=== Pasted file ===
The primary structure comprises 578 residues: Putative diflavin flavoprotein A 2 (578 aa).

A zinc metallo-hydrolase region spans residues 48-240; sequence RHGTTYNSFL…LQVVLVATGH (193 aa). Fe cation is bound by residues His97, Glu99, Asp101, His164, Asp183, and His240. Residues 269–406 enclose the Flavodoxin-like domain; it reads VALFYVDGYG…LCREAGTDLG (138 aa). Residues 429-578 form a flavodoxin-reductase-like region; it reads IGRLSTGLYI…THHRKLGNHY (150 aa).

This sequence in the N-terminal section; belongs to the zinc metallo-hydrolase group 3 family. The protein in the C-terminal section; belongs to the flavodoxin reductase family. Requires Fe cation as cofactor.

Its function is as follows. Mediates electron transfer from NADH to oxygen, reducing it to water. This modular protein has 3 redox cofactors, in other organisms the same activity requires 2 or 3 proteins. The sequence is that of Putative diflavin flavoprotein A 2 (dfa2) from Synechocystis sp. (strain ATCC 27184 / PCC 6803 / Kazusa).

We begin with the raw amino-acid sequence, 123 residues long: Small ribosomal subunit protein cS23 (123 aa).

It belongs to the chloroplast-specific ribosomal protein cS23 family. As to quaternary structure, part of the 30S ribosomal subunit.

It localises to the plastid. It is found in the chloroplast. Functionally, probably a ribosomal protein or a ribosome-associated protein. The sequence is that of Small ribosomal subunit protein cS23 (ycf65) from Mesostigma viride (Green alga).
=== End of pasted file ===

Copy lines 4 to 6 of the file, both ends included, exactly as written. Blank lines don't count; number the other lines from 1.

Its function is as follows. Mediates electron transfer from NADH to oxygen, reducing it to water. This modular protein has 3 redox cofactors, in other organisms the same activity requires 2 or 3 proteins. The sequence is that of Putative diflavin flavoprotein A 2 (dfa2) from Synechocystis sp. (strain ATCC 27184 / PCC 6803 / Kazusa).

We begin with the raw amino-acid sequence, 123 residues long: Small ribosomal subunit protein cS23 (123 aa).

It belongs to the chloroplast-specific ribosomal protein cS23 family. As to quaternary structure, part of the 30S ribosomal subunit.